The Lausanne Project was conceived in 2017, partly in reaction to the raft of scholarly projects then in preparation for the centenary of the Paris peace conference of 1919. The convenors were struck by the contrast between these initiatives and the dearth of scholarly attention paid to Lausanne outside Turkey. Although diplomatic historians had long recognized Lausanne as exceptional, as “the longest-lasting of the post-war settlements” (Alan Sharp), it continued to figure as an outlier or semi-detached epilogue in accounts focused on the 1919-20 treaties.
Research into the journalist and ideologue Ahmet Ağaoğlu and the diplomat and oil magnate Calouste Gulbenkian (both born in 1869) introduced them to networks of intellectual, social and economic exchange that refused to fit neatly into established metanarratives surrounding the collapse of the Ottoman Empire and emergence of a new Middle East.
Study of bank and oil company archives demonstrated how multinational enterprises like Gulbenkian’s Royal Dutch-Shell manipulated “host” states who claimed them as “national champions”, making a mockery of any notion of “energy security”. (Post-)Ottoman actors embraced strands of nationalist and liberal ideas partially as a response to these perceived encroachments and aggression.
Encouraged to find other scholars exploring the role of NGOs, the press, diaspora groups and other non-state actors in reshaping the relationship between “East” and “West” in the interwar period, Ozavci and Conlin organized a workshop on Lausanne, to prepare a co-edited book of centenary essays that will be published by the Gingko Library in 2023. This group of scholars has since been joined by others – all of whom are introduced on the members page of this site. Many have shared their insights and discussed their current research projects in contributions to the TLP blog and TLP podcast, published weekly. The convenors are always pleased to hear from scholars interested in contributing to both. Please use the contact form below to get in touch.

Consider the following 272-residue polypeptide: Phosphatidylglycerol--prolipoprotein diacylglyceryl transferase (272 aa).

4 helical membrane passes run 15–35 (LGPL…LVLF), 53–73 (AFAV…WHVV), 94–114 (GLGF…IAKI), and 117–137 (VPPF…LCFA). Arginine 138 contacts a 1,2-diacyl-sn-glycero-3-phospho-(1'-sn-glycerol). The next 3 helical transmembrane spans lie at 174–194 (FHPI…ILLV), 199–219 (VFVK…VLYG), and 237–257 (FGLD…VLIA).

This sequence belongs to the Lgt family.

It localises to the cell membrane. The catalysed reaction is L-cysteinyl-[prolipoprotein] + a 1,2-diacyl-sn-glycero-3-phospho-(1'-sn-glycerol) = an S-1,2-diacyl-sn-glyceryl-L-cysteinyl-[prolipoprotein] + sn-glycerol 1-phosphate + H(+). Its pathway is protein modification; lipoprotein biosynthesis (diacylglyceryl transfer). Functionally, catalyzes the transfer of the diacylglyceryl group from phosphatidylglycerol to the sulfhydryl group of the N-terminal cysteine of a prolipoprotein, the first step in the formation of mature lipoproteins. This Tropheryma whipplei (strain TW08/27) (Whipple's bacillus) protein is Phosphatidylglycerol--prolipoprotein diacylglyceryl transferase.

Other elements of the project include a graphic novel inspired by Guignol à Lausanne (1923), a collection of caricatures by Hungarian Jewish artists Alois Derso and Emery Kelèn, as well as collaborations with In Flanders Fields Museum and the Musée Historique Lausanne, on a series of exhibitions and outreach events in Ypres and Lausanne. We are also working with high school history teachers in Turkey and Greece to develop teaching resources, bringing our research to the classroom while encouraging important skills of media literacy and active citizenship.
In November 2022 we launched our Lausanne Diary on Twitter, which provides a daily “hit” of up-to-the-minute news from Lausanne a century ago. Published in Greek, Turkish and English, the diary uses images and quotes from the archive to bring the richness of the negotiations to life.